Container monitoring is a way to collect metrics and track the health of containerized applications and microservices architectures. This process can be difficult due to the ephemeral nature of containers and the limitations of traditional application performance monitoring tools.
The goal of container monitoring is to ensure that container workloads are performing as expected and running smoothly. Container monitoring is a subset of container observability, which also includes log analysis, notifications, and tracing.
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As containers grow in popularity, new challenges emerge that can expose businesses to financial damages, lost productivity, and regulatory penalties. Monitoring can help with early identification of performance issues, software bugs, and security incidents, and provide the information teams need to remediate these issues.
Container monitoring also helps prevent outages by reducing the mean time to recovery (MTTR) of performance issues and providing data to support the overall health of your applications. The ability to automatically raise alerts, monitor time series data, and troubleshoot issues improves the user experience and ultimately, business outcomes.
Monitoring provides a holistic view of containerized infrastructure. Through data aggregation and visualization, you can optimize functionality and better identify the root cause of performance issues.
Logging is an essential part of any computing system. Without logging, it is difficult to identify and troubleshoot problems. A log is a record of events that occurred over a period of time.
Logging is a mechanism for capturing and recording information about a program so that it can be monitored and debugged, while the program is running, and afterwards. Logging helps developers understand what their code is doing, and helps application owners and maintainers understand how systems operate and behave at runtime.
There are several logging methods for containers, including Docker’s logging driver, Fluentd, and rsyslog. These tools can be used to troubleshoot container or log data issues.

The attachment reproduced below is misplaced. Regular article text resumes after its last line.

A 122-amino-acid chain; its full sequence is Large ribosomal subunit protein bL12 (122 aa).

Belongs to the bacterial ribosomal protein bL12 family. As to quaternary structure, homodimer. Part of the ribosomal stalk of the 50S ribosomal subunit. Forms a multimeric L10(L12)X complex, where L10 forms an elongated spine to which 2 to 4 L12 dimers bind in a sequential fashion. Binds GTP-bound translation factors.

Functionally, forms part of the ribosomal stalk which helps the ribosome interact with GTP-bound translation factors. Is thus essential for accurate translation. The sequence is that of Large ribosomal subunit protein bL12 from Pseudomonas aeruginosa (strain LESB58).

Observability builds on logging to provide deep visibility into distributed systems, automating and accelerating problem identification and resolution. Observability platforms continuously instrument and collect telemetry data, and make it easy to add instrumentation to existing applications and infrastructure components.
Learn more in our detailed guide to container observability (coming soon)
Containers add a new dynamic layer to your infrastructure. Performance monitoring tools should be able to automatically discover all running containers, pick up container deployment changes immediately, and update them in real time to map hosts.
A container orchestration tool, such as Kubernetes, deploys containers on the most appropriate hosts in your cluster. Containers move from one host to another for the purposes of horizontally scaling. This means that monitoring tools need to determine which host is running which container, and be able to persist log data even after containers shut down.
Containers use multiple tiers of resources, and it can be complex to monitor and identify resource utilization issues. Containers often run within clusters managed by an orchestrator like Kubernetes. In this case, there are multiple resource constraints:
When containerized applications experience performance issues or downtime, it can sometimes be difficult to pinpoint the cause, because these problems can originate from one or even several components in the containerized environment.
Unlike traditional application logs, container logs use console output streams called stdout and stderr. Containers use a logging driver to collect logs and deliver them to a destination.
When containers run in a cluster, each container has a different log stream stderr and stdout. To monitor application logs, you must parse them individually and combine them to get a full picture of the cluster. It is also important to identify the source of the logs (i.e. which log belongs to which container) and add necessary metadata such as container ID and container name.
Learn more in our detailed guide to container logging (coming soon)
Distributed tracing is a technique for tracking the execution of a distributed system, such as a microservices architecture or a containerized environment. It allows administrators to understand how different components of the system interact with each other and how requests are processed as they flow through the system.
Distributed tracing is important for container monitoring because it can help administrators understand the performance and behavior of containerized applications and the underlying infrastructure. By tracking the execution of a distributed system, administrators can identify bottlenecks and latency issues, understand the impact of changes to the system, and troubleshoot problems more effectively.
Distributed tracing works by inserting trace instrumentation into the code of the system being monitored. This instrumentation generates trace data as the system executes, which is then collected and analyzed by the tracing system. Distributed tracing tools typically provide features such as visualization and analysis, which can help administrators understand and analyze the trace data.